Microsoft Office: Command Prompt window flashes every hour

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It is current year, and Microsoft lets loose a bug like this in its flagship application.

There's no option but to keep Office up to date. It is not written in Rust, so it's afflicted by memory safety issues, so it needs to be updated as they are discovered. Otherwise, the computer is vulnerable to exploits. Even then you are still vulnerable, because there are unknown defects. But keeping a program like this up to date is not optional.

So I recently updated Office, and this weird window starts appearing on my screen. Whatever I'm doing - reading emails, developing, browsing - every once in a while a black console window would briefly appear. It would steal focus from what I'm doing, and close too fast to see what it is.

How to debug this?

I tried Process Monitor. This is an awesome tool, but somewhat unreliable. I hoped to keep it running to capture the Process Start event to identify the rogue window when it pops up, but it's not stable enough to keep running for…

Rust is beautiful

I've invested some time to learn in detail about Rust, which means reading the excellent online book here. And it is beautiful. It makes me wish I could pause the world for a few years, to convert some 500,000 lines of C++ that exist under my purview into Rust, and continue from there.

Rust seems to take all the little design lessons I've learned in 20 years of C++ programming, and consolidates them into one language:
It's not best that everything is mutable by default, and const if the programmer points it out. It's healthier the other way around.The fundamental string type is a sensible, immutable string slice (in Rust, a &str). This is great for zero-copy parsers, such as nom. Our code has had that for a decade – I named it Seq, or SeqPtr. C++ is adding std::string_view in C++17.Elegant built-in variant with pattern-matching (in Rust, this is an enum). C++ is adding std::variant in C++17.Type traits solve the problems of abstraction and generics, providing both s…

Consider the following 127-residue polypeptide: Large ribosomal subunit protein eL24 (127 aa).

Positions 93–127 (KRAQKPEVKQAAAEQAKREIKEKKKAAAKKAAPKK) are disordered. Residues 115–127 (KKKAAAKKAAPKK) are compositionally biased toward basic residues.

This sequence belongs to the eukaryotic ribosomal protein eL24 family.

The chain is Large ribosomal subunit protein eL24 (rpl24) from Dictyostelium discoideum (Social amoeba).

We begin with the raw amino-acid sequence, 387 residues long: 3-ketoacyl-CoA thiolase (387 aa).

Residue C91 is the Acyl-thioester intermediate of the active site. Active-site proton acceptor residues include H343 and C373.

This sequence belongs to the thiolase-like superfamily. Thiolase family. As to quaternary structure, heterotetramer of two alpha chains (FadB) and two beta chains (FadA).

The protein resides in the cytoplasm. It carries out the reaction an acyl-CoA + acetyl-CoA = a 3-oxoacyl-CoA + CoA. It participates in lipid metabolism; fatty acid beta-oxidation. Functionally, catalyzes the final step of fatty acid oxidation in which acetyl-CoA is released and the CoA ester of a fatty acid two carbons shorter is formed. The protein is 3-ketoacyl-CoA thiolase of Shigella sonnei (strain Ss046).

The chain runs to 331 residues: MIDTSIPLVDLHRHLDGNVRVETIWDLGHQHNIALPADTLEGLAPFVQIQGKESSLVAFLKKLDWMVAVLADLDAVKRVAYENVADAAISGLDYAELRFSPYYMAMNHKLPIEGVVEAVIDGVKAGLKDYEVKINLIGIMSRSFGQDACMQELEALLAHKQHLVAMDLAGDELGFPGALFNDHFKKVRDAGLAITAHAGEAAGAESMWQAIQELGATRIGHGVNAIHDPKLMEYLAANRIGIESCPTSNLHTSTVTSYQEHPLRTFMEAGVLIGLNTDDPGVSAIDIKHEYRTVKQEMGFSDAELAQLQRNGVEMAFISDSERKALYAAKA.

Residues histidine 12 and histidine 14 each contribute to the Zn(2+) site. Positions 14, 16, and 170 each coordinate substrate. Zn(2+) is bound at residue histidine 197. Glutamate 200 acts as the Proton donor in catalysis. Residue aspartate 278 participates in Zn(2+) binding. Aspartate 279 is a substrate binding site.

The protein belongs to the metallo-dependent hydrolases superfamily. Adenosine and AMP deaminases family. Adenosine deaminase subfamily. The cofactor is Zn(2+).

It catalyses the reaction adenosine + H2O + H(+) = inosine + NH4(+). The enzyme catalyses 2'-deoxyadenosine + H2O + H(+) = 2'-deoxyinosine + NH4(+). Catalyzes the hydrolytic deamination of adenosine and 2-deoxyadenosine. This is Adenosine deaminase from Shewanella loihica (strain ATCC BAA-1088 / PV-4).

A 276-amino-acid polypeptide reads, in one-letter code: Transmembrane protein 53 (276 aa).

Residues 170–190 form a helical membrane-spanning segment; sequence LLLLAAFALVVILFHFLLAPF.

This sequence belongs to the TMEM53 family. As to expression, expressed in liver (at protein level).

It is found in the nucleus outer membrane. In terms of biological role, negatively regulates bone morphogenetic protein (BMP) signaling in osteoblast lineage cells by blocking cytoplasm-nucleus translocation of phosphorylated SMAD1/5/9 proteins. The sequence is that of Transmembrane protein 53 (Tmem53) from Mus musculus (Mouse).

Limitations of Central-American pronunciation

OK, pet peeve.

We (probably) know how native English speakers have trouble pronouncing Spanish – and most other languages – in a way that doesn't sound silly. English uses Latin in legal contexts, and I personally cringe how it's pronounced. I was brought up on classical and ecclesiastical Latin pronunciation, and Latin pronounced by English speakers sounds like none of that. To me, it sounds most like pig Latin.

But interestingly, the vocal range of Central American Spanish speakers – in my experience, Costa Rican and Nicaraguan – is even more restricted. "How could that be?" you ask. "They can pronounce rolled Rs!"

Yes they can. But here are a few words that Central Americans I've met cannot properly pronounce:

EnglishCentral AmericanpizzaPronounced pixa.shortsPronounced chor, as in "el chor" (masculine singular: short pants).sushiPronounced suchi.Marshall (the name)Pronounced Marchal.MitsubishiPronounced Mitsubichi.Yency (name)Pronounced Jen…

"May prosper all the nations"

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Jana recently wanted to share with the world – or at least, Facebook – the Slovenian national anthem, because it is a rare hymn that doesn't over-celebratenationalpride; or call for indiscriminate bloodshed; but instead...May prosper all the nations
who long await to see that day,
when over Earth's creation
all fight and strife shall be at bay;
when all men
shall be free;
no devils, only neighbors;
no devils, only neighbors 'll be!
Alas, that's not a widely recognized translation. In fact, it's very new. It's... my today's take on it. If it sounds a bit archaic, like in "all men"... Well, the original was published in 1848. It's supposed to be!

The official translation, though... By Janko Lavrin, from 1954... It starts like this:God's blessing on all nations ...Cue screams from Jana across the hallway.

"Who saw it fit to insert a god in this?!"

The whole point of Prešeren's stanza is coexistence and peace; free of religion and …